P-1 Entertainment groups
P-2 Artists and entertainers in reciprocal Exchange programs
P-3 Artists and entertainers in culturally unique programs
P-4 Spouse or child of P-1, 2, or 3
International Cultural Exchange Visitors
Q-1 International cultural exchange visitors
Q-2 Irish Peace Process Cultural and Training Program (Walsh Visas)
Q-3 Spouse or child of Q-2
Religious Workers
R-1 Religious workers
R-2 Spouse or child of R-1
Witness or Informant
S-5 Informant of criminal organization information
S-6 Informant of terrorism information
T Victims of a Severe Form of Trafficking in Persons
T-1 Victim of a severe form of trafficking in persons
T-2 Spouse of a victim of a severe form of trafficking in persons
T-3 Child of victim of a severe form of trafficking in persons
T-4 Parent of victim of a severe form of trafficking in persons (if T-1 victim is under 21 years of age)
North American Free Trade Agreement (NAFTA)
TN Trade visas for Canadians and Mexicans
TD Spouse or child accompanying TN-
Temporary Protected Status (TPS)
TPS Temporary Protected Status
Transit Without Visa
TWOV Passenger
TWOV Crew
U Victims of Certain Crimes
U-1 Victim of Certain Criminal Activity
U-2 Spouse of U-1
U-3 Child of U-1
U-4 Parent of U-1, if U-1 is under 21 years of age
Certain Second Preference Beneficiaries
V-1 Spouse of an LPR who is the principal beneficiary of a family-based petition which was filed prior to December 21, 2000, and has been pending for at least three years
V-2 Child of an LPR who is the principal beneficiary of a family-based visa petition that was filed prior to December 21, 2000, and has been pending for at least three years.
V-3 The derivative child of a V-1 or V-2
Immigrant Visas
Many people are interested in obtaining "green cards". However, compared with nonimmigrant ones, it is more difficult to obtain lawful permanent resident status unless an applicant falls within certain defined categories.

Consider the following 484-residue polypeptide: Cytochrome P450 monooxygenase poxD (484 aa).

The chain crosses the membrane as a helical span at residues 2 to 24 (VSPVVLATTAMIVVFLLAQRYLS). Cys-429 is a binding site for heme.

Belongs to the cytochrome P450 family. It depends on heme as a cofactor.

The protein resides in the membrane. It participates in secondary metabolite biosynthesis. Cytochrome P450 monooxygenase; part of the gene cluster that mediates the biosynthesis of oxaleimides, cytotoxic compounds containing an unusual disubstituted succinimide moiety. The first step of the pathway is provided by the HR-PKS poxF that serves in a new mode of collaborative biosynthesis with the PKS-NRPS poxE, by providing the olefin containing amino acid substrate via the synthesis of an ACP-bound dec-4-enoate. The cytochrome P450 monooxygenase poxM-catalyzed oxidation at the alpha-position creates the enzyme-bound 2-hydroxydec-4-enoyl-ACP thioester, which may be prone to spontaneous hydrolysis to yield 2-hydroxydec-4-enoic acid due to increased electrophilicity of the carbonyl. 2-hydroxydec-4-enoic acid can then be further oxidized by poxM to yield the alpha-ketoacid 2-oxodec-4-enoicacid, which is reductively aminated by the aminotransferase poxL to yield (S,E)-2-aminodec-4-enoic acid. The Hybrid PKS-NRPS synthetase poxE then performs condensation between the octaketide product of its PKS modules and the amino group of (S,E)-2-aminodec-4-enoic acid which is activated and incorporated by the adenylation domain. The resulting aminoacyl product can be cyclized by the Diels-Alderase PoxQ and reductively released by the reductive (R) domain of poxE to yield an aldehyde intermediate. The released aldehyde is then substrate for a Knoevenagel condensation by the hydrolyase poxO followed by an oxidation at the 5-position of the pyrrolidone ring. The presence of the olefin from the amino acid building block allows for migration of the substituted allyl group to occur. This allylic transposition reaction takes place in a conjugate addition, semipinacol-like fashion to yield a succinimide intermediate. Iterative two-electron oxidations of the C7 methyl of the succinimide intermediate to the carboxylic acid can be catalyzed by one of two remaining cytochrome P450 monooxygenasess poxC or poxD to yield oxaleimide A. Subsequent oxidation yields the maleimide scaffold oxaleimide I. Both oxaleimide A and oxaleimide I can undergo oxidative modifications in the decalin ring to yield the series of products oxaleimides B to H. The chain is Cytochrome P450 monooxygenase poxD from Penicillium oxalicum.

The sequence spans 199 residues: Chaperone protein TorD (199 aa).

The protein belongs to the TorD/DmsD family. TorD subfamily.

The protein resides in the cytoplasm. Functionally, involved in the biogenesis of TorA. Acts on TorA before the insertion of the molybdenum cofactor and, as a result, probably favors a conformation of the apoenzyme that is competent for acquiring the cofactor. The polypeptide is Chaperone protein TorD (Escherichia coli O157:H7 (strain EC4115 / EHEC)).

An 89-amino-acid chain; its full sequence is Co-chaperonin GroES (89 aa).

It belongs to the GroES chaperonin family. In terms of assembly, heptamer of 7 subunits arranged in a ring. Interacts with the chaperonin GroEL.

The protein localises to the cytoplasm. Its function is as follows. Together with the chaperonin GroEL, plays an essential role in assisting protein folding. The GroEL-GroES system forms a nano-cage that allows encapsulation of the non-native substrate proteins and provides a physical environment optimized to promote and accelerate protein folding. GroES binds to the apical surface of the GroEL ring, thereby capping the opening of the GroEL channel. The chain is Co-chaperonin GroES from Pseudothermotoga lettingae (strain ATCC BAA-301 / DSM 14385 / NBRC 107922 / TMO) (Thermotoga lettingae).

There are four main categories. The easiest and quickest way, is through a family relationship where the petitioner is either a U.S. citizen or permanent resident.
Family-Based Immigration
IR1 Spouses of US citizens (USCs)
IR-2 Unmarried children under 21 years of age of USCs,
IR-3 Orphan adopted abroad
IR-4 Orphan will be adopted in the U.S.
IR-5 Parents of USCs
F-1 Unmarried sons or daughters over 21 years of age of USC
F-2A Spouses and children under 21 years of age of LPR)
F-2B Unmarried sons or daughters over 21 years of age of LPR
F-3 Third Preference (Married children of USC)
F-4 Fourth Preference (Siblings of adult USC)
Several immigrant visa options are available to qualifying applicants. Since certain family based categories have lengthy waiting periods, it may be advisable to precede with certain employment based options which can be processed fairly quickly.
Employment-Based Immigration
EB-1 Priority Workers
EB-2 Professionals with advanced degrees, and persons with exceptional ability
EB-3 Skilled workers, professional and other workers
EB-4 Certain special immigrants
EB-5 Employment creation (investors)
The other categories involve diversity immigrants and refugees & asylees.
Diversity Visa
Applicants need to have a high school diploma or equivalent or two years of work experience in an occupation, which requires at least two years training or experience. Initially, approximately 100,000 people will be randomly selected and notified. Thereafter, 50,000 people will qualify for visas.
Refugee & Asylee
A refugee is one who is unwilling or unable to return to their home country because of persecution or a "well founded fear of persecution based on race, religion, nationality, membership in a particular group or political opinion". A refugee is generally outside their home country and not within the U.S. Family members are also admitted as refugees even if they do not qualify as refugees in their own right. Asylees are refugees who are physically present in the U.S. and cannot return to their home country for the reasons set forth above. In addition, recent regulations require asylum applications to be filed within one year of entry into the U.S. unless circumstances in the applicant’s home country have substantially changed to adversely affect the applicant.
Naturalization
A person granted permanent residency is permitted to reside and work in the U.S. Depending on their classification an immigrant may be eligible to file for U.S. citizenship either three years or five years from date of acquiring permanent residency (providing they are not otherwise deemed ineligible). When the alien fulfills some requirements established by Congress in the Immigration and Nationality Act, he/she can be naturalized. After the naturalization, if he/she becomes an U.S. citizen, he/she can enjoy the benefits as all other U.S. citizens.